Traditionally, composite materials have found widespread use in applications where significant weight savings are desired. Aerospace and, more recently, automotive sectors have managed to exploit the highly specific properties of composites to offer lightweight solutions that deliver more efficient aircraft and motor vehicles and help achieve reduced CO2 emissions.
The construction industry is now facing the same needs, but with the added challenge of also delivering the high performance and durability demanded by these heavy engineering tools. Composite materials are generally considered to be more delicate compared to steel and damage can often be difficult to detect. It is, therefore, hard to justify wholesale replacement of the large steel exterior parts of the excavator with lightweight aerospace composites, even though impressive weight savings could be achieved; the vehicles would just not stand up to the same rough handling that JCB customers expect.
There are areas where composites can make an important contribution to shedding weight. The hydraulic actuators can be made using composite cylinders that can reduce the weight of the excavator arm without compromising its durability. In ELSOHA, TWI will help JCB investigate the feasibility of incorporating these new parts and determine what adaptations would be needed to make them a cost-effective solution.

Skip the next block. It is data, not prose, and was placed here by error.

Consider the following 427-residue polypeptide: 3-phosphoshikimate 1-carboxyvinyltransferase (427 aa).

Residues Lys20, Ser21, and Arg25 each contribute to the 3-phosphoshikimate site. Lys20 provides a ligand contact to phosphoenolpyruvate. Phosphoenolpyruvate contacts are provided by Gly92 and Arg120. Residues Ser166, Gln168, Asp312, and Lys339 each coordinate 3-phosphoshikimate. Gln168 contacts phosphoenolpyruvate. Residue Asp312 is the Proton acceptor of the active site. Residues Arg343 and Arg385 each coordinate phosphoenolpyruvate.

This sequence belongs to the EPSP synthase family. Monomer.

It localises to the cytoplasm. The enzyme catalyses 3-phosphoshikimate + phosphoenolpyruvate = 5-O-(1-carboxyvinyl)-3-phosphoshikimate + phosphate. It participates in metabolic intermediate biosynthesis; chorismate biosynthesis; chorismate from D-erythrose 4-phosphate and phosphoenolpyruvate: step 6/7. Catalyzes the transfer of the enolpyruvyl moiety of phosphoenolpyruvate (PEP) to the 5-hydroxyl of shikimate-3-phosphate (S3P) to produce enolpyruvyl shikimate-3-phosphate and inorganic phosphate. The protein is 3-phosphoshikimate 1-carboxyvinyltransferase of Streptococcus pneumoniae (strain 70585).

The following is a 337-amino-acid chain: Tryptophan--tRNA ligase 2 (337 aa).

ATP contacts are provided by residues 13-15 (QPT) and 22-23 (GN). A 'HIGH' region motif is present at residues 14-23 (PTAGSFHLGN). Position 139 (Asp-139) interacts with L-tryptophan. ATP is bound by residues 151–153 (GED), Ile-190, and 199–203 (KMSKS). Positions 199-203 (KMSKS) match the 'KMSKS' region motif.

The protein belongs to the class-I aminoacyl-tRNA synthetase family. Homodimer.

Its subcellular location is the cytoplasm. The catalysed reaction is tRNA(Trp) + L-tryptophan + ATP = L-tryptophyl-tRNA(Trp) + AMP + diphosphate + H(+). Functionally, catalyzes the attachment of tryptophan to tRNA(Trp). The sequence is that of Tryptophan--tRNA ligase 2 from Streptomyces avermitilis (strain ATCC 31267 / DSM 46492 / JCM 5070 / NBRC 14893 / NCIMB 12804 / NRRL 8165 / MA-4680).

JCB products are generally manufactured as welded steel fabrications due to the harsh operating conditions experienced. Welds can suffer from fatigue and residual stresses, but adhesives offer advantages in these areas and are now in common use in the automotive industry. Adhesive bonding is being investigated in the ELSOHA project as a solution to joining different and potentially new grades of steel to achieve lighter hybrid structures.